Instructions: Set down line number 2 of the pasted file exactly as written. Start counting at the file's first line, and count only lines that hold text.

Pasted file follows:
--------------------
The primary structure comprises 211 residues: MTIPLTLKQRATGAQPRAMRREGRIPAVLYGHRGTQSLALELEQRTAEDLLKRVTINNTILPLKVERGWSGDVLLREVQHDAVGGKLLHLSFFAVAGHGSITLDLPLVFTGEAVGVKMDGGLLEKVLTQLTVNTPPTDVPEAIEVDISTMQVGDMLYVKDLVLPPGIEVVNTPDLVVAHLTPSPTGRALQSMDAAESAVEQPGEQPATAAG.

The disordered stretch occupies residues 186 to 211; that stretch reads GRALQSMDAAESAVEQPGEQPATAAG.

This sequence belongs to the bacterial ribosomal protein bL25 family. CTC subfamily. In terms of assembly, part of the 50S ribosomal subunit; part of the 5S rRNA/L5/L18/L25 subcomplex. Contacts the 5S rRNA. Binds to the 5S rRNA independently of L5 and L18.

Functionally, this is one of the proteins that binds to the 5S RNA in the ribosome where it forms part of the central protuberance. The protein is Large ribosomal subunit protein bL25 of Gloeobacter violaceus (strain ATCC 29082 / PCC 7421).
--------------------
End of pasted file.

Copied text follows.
The disordered stretch occupies residues 186 to 211; that stretch reads GRALQSMDAAESAVEQPGEQPATAAG.